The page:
From his home country of Bangladesh to working as a NASA postdoc, Rubab Khan describes his career path as a very exciting journey indeed. Khan conducts research at the Goddard Space Flight Center, which, with over 13,000 on-site personnel, is the largest NASA research center in the United States. Here, he collaborates with other researchers to facilitate the advancement of space science. Specifically, Khan uses data from the Hubble and Spitzer space telescope to further the understanding of distant celestial bodies.
Rubab Khan studies supermassive stars at Goddard Space Flight Center. Khan’s research incorporates data from the Hubble and Spitzer space telescopes and has revealed previously unknown very high mass stars in other galaxies.
“As an observational astrophysicist primarily working with space telescope images, much of my work can be described as data-analysis. On a day-to-day basis, it primarily consists of ‘finding a needle in the haystack’ – that is, figuring more efficient ways to find interesting objects hiding in troves of archival data from the Hubble and Spitzer space telescopes,” Khan said.
Khan studies the life cycles of massive stars, tracking how they grow old and eventually die. Recently Khan was credited for his research concerning extragalactic objects similar to the Eta Carinae stellar system. One of the most luminous stars in our galaxy, Eta Carinae is binary star system (deleted). Khan’s research revealed that stars similar to Eta Carinae are found in other galaxies and pin-pointed five objects of comparable properties. Kahn’s discovery recently received national attention when NASA issued a press release on this research.
Studying these stars is important for understanding the formation and growth of galaxies.
These stars produce some of the the highest energy explosions in our universe. Known as Superluminous Supernovae and Gamma Ray bursts, these explosions play a critical role in catalyzing the chemical and physical evolution of galaxies. These explosive events produce and disperse many of the elements such as carbon, oxygen, silicon etc. that characterize the world we live in.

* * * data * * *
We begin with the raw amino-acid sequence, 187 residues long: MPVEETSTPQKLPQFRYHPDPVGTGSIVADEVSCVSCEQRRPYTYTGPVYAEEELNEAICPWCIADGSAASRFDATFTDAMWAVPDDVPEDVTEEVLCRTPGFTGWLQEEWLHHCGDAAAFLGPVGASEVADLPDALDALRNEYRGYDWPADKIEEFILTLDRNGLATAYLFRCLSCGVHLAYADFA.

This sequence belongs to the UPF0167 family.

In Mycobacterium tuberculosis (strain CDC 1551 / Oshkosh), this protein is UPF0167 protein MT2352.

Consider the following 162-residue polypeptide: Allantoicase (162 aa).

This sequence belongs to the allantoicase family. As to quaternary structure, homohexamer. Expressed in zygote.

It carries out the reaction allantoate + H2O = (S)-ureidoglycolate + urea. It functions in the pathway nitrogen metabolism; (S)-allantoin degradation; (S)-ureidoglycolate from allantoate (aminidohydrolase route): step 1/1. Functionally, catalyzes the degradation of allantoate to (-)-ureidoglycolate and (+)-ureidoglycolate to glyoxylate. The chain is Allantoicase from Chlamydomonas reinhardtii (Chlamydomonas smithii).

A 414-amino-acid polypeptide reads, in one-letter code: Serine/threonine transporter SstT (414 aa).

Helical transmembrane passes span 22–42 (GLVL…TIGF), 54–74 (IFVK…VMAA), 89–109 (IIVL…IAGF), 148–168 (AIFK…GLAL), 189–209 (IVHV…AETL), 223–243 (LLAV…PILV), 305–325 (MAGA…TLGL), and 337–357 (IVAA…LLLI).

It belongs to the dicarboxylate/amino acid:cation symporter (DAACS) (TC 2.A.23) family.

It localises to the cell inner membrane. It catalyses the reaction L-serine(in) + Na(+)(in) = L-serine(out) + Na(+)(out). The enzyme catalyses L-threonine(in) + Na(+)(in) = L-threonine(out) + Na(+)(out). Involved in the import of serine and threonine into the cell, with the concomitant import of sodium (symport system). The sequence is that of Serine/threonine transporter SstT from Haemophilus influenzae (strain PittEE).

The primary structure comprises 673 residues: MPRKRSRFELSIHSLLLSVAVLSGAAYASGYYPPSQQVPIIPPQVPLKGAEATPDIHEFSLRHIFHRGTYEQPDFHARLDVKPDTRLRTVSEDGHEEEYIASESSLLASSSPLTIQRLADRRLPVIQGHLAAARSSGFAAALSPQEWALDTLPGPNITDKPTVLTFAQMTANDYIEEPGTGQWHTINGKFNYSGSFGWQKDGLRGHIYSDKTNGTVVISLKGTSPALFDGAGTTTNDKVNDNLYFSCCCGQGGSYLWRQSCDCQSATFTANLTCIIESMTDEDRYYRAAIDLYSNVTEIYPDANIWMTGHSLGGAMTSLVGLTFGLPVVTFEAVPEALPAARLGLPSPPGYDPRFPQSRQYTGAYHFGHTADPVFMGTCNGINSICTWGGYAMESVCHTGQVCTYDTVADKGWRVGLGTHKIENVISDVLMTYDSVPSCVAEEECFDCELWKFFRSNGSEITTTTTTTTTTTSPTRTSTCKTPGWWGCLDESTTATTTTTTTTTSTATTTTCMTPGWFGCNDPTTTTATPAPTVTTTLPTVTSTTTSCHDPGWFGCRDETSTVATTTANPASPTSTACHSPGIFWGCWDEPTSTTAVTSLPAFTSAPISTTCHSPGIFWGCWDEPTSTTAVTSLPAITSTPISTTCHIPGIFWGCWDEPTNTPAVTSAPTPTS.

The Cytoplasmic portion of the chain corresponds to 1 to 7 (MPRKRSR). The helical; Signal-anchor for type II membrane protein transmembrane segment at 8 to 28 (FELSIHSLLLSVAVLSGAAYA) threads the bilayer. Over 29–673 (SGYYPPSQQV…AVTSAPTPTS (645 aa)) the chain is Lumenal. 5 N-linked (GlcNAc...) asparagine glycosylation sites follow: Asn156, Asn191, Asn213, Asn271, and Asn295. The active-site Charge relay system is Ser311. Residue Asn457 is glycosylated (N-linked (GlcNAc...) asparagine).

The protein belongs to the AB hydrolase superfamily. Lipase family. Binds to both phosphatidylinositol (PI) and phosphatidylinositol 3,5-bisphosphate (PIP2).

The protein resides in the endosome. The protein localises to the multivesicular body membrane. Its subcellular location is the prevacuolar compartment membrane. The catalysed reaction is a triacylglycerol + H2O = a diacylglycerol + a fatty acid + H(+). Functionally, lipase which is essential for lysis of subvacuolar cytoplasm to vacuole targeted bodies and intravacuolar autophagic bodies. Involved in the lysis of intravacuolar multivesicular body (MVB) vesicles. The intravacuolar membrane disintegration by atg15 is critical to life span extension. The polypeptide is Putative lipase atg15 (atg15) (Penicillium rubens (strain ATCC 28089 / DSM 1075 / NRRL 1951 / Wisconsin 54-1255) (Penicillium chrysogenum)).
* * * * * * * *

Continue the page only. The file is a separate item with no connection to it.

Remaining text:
“So in a way, understanding the evolution of the most massive stars helps us better understand what makes the universe tick,” Khan explained.
While most of Khans work up to this point has incorporated data from the Hubble and Spitzer telescopes, he is currently preparing to expand his research by incorporating data from the James Webb Space Telescope. This telescope, which is currently under construction, will mark the latest generation of space telescopes when it is launched in 2018.
“This program gives me a behind-the-scenes look at how upcoming NASA space missions progress leading up to launch. This allows me to learn about the capabilities and limitations of these missions. In the long run, this will help me plan ahead for observing with future space telescopes such as the James Webb Space Telescope,” Kahn said.